O'Reilly pressed on, declaring to the president that “Putin is a killer.”Some people are seeing this as an almost Chomsky like argument--America is a corrupt country that has no business criticizing others. However, this misses a couple points.
Unfazed, Trump didn't back away, but rather compared Putin's reputation for extrajudicial killings with the United States'.
“There are a lot of killers. We have a lot of killers,” Trump said. “Well, you think our country is so innocent?”
First of all, the pure Chomskyite argument is one of moral outrage--throughout its history, the US has committed a number of atrocities (slavery, genocide and ethnic cleansing against natives, wars of imperialism, supporting dictators over democracy whenever it benefits American business interests), and we have to do better, and until we do, our criticisms of foreign governments are hypocritical. That's the exact opposite of Trump's argument here. He's shrugging off our evils and saying, "Hey, let's embrace this. If we've done bad shit, why shouldn't we pal around with dictatorships? Let's be badasses together. Fuck yeah!"
But that's the second key difference. The more nuanced argument isn't that America is evil, but rather that we're not good.
Look at WWII, the classic example where America likes to pretend we were the White Hats striding in to kick Nazi ass and make the world safe for democracy. Sure, we had to align ourselves with the Soviets, but that was an alliance of convenience that we repudiated almost immediately after the war. And yes, the British Empire wasn't the most noble enterprise in history, but we used Lend-Lease, the Atlantic Charter, Bretton Woods and the Marshall Plan to push the Brits towards dissolving the empire. So, go us.
Critics, however, point out that the truth is more complicated. The United States forced racial minorities to live in ghettos, and we put the Japanese into concentration camps. The Nazi eugenics program was an industrialized version of programs at work in the United States -- programs that lasted all the way to 1980 in some cases. There were individual US bombing raids that killed more civilians than the entire Blitz. And that's not even touching on Hiroshima and Nagasaki.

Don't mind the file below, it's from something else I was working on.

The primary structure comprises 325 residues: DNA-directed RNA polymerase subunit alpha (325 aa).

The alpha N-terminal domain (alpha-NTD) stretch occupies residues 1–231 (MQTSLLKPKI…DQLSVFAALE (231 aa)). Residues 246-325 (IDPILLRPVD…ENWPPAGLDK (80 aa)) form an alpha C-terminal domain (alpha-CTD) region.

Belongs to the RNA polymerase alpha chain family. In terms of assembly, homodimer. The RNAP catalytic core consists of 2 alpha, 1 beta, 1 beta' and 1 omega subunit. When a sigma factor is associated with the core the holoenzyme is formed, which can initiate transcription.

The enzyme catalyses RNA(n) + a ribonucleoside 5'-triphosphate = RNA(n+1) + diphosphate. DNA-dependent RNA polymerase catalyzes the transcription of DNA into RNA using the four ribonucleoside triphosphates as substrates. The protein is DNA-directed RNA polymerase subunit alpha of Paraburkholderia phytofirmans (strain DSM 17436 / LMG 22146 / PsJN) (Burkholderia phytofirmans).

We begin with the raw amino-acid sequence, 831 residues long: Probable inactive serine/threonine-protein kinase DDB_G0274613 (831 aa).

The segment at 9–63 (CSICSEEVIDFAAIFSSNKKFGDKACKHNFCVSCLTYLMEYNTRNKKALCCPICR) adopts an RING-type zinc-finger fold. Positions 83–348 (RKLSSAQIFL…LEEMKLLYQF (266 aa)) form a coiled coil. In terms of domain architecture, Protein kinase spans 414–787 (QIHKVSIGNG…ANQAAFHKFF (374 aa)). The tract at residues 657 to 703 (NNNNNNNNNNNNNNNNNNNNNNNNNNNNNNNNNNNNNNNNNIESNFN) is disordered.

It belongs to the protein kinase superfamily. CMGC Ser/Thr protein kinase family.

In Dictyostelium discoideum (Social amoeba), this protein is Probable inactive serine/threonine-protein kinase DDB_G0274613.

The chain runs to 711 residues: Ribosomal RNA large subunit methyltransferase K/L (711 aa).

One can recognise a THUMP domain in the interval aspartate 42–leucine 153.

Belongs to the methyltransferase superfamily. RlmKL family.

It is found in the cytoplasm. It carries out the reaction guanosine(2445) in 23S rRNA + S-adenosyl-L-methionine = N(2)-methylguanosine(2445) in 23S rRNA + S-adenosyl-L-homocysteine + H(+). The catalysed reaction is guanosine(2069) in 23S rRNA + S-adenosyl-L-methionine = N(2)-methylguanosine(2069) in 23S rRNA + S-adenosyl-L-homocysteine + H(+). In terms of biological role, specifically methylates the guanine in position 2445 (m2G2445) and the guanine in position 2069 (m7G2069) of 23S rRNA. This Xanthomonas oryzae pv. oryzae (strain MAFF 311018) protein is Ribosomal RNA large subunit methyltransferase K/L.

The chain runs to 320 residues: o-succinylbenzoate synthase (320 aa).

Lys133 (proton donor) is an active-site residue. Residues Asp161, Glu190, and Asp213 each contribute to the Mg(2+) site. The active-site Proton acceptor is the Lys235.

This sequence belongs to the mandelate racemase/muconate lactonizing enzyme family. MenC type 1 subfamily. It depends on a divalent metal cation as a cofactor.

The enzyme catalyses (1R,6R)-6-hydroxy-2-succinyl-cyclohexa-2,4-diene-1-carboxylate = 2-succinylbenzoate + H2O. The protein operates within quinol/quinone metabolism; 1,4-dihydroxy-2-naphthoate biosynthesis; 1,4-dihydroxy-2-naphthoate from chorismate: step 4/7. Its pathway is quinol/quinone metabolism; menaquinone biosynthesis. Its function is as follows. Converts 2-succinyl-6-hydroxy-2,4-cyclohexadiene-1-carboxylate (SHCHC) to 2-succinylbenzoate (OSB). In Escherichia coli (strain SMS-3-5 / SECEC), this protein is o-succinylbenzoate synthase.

Conservatives often take umbrage at such comparisons. They tend to have a binary worldview--everything must be black or white, and if you're arguing that America wasn't wearing a white hat, you must think we were bad guys no different than Nazis. But that's ridiculous. Morality exists in shades of grey. No one is pure white or pure black (though the Nazis were about as close as you can get). Out of all the powers in WWII, the US was the lightest grey, but to deny that we were grey is to rewrite history.
But when you look at Trump's comment, he's not making an argument about shades of grey. He's adopting the conservative binary view of morality and saying, "Well, we're not white hats, so we might as well embrace villainy."
And in doing so he's papering over the major differences between the US and Russia. No, we aren't morally pure here. Some of our Eastern European allies are less than democratic. Pushing NATO right onto Russia's doorstep is provocative and we should've found a better way to secure Eastern Europe's security. But our excesses these days (at least until a couple weeks ago) are in foreign policy. Domestically, there's no comparison. No American president within living memory has ordered the murder of a domestic political opponent or critic--the fact that Daniel Ellsberg and Seymour Hersh are alive is proof of that; if Nixon didn't do it, no one did. The US hasn't locked up homosexuals in decades. Political dissent is not punished. Is America perfect? No, far from it. Our foreign policy in particular could use some serious revision. But less than perfect is a far cry from being wicked. We get things wrong, but we strive to become better; Putin embraces what he is, and now Trump wants America to do the same.
Anyone who takes pride in all that the US has accomplished, flawed though it might be, should be aghast at what Trump is suggesting about us.